The Thames Path from Hampton Wick

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Medieval undercroft at KingstonHampton Wick to Richmond - then on to Kew and Chiswick. We conduct our bikes from Hampton Wick across Kingston Bridge on the cycle path opposing the traffic flow. We can proceed down a slope in front of the retail shop and turn right, under the bridge. Immediately, we are able to look through glass at the undercroft of a medieval building.

Recreation groundWe proceed toward Kingston Railway Bridge. The large blue boat opposite is a converted Thames coal barge. We pass through Canbury Gardens, along a tarmac road, then follow the marked cycle route. We immediately pass a sports ground which was once the air strip where aviation pioneers Tommy Sopwith and Harry Hawker flew their planes from 1912 to 1920.

Teddington LockTeddington BridgeWe pass Trowlock Island and arrive at Teddington Lock. The path to Richmond is indifferent in parts, with a poor surface, largely enclosed by trees. I think you should wear protection against getting insects in your eyes. At one part one can glimpse Eel-Pie Island, famous or infamous for it's part in the 60s rock scene. This part of the path could be avoided by going across the Ham Lands and going by road to Petersham.

Ham House at HamStar And Garter Home for disabled servicemenPetersham Meadows

There we encounter Ham House and find views across Petersham Meadows to Richmond Hill and the famous Star And Garter Home for disabled servicemen. There are reasonable toilets at the far end of Petersham Meadows.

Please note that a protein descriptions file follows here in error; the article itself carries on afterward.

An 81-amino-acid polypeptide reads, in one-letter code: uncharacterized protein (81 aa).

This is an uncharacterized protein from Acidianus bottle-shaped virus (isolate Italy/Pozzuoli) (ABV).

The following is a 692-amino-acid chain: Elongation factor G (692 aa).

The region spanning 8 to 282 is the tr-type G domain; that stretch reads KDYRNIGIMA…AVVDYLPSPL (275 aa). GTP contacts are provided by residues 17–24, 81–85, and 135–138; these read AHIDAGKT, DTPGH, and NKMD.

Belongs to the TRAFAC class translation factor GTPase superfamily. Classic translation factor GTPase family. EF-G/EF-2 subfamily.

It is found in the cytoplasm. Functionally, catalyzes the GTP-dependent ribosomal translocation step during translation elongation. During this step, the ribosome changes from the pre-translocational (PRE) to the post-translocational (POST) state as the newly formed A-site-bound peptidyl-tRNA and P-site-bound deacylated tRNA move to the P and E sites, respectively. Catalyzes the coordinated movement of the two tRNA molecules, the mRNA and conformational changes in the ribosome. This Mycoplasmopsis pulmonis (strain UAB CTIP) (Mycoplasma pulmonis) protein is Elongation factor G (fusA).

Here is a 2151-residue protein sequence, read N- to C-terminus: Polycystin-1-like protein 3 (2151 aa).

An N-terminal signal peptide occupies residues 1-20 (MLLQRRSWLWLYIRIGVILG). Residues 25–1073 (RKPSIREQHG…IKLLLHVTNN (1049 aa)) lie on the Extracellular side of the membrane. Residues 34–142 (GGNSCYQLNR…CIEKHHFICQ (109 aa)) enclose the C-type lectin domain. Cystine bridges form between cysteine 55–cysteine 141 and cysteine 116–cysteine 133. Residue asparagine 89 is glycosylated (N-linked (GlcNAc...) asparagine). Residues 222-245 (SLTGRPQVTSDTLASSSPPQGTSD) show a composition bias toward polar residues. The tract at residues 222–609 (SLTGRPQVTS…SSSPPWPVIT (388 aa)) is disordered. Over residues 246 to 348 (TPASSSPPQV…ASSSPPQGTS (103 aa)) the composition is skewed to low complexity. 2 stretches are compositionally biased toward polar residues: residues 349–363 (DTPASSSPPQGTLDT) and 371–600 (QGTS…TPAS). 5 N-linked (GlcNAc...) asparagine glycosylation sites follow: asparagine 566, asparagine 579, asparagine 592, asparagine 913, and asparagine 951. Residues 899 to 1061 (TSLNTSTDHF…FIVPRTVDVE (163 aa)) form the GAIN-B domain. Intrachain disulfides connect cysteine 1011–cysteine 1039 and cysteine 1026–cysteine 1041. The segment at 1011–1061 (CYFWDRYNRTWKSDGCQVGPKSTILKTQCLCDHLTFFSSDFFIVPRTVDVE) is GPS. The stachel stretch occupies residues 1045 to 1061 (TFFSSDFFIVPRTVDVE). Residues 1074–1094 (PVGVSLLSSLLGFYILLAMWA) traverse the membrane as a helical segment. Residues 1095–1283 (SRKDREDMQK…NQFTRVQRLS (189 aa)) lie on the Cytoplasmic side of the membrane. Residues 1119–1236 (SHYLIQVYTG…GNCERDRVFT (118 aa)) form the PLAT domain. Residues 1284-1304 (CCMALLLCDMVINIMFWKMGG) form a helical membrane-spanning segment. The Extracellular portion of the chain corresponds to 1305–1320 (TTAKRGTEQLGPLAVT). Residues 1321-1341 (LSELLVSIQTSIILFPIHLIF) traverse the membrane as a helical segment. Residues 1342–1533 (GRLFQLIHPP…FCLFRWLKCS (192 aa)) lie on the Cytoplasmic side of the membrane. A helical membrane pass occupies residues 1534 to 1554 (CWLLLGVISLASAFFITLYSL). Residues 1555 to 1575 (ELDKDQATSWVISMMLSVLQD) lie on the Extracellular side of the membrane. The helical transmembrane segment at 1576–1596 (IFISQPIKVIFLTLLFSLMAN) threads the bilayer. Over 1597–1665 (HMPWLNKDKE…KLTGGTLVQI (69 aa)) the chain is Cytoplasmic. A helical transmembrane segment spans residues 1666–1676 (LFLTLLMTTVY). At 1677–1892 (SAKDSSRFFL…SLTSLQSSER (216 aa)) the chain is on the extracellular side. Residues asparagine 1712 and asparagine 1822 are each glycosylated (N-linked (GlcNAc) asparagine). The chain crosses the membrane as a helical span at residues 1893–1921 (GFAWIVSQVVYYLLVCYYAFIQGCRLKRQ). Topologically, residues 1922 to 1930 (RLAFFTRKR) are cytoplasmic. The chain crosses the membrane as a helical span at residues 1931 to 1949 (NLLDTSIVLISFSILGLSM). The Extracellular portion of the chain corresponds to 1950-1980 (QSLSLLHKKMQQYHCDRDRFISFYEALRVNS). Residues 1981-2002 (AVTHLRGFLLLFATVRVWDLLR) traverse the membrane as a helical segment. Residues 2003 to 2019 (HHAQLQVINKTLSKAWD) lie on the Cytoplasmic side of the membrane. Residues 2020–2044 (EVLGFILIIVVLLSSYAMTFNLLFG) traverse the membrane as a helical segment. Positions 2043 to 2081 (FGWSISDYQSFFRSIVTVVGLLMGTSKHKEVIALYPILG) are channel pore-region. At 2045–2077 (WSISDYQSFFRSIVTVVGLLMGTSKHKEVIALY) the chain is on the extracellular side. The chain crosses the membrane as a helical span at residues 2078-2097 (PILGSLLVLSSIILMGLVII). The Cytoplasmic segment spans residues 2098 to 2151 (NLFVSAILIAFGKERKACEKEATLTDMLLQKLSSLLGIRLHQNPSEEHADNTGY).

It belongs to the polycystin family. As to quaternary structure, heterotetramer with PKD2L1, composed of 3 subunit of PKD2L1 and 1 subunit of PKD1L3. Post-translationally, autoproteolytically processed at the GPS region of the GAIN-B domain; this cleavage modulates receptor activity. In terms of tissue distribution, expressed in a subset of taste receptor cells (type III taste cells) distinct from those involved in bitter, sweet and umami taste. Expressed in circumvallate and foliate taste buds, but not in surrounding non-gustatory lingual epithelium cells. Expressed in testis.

Richmond BridgeSculpture by Christine Byron

After passing a huge plane tree, we arrive at Richmond Bridge, where we find a lot going on. I diverted to photograph a bronze sculpture by local artist, Christine Byron. We pass by the site of Richmond Palace, built by Henry VII, in 1501.

We soon pass under the Art Deco, Twickenham Bridge. Old Deer Park is on our right and can be reached via a quaint bridge. Another famous venue, The Craw-Daddy, was over to the back. We see the marvellous old Thames Barrier, built in 1894. Nowadays we could cross free of charge, but the presence of a turnstile office indicates that pedestrians once had to pay.

We follow a fairly plain trail, on a rough path, towards Kew. We see Isleworth Old Town and pass Syon House, some way back from the far bank, and Kew Gardens, close at hand.

We now pass under Kew Bridge and view the famous Strand On The Green, on the opposite bank. We pass under the rail bridge with it's surprisingly ornate support, and on to Chiswick Bridge.

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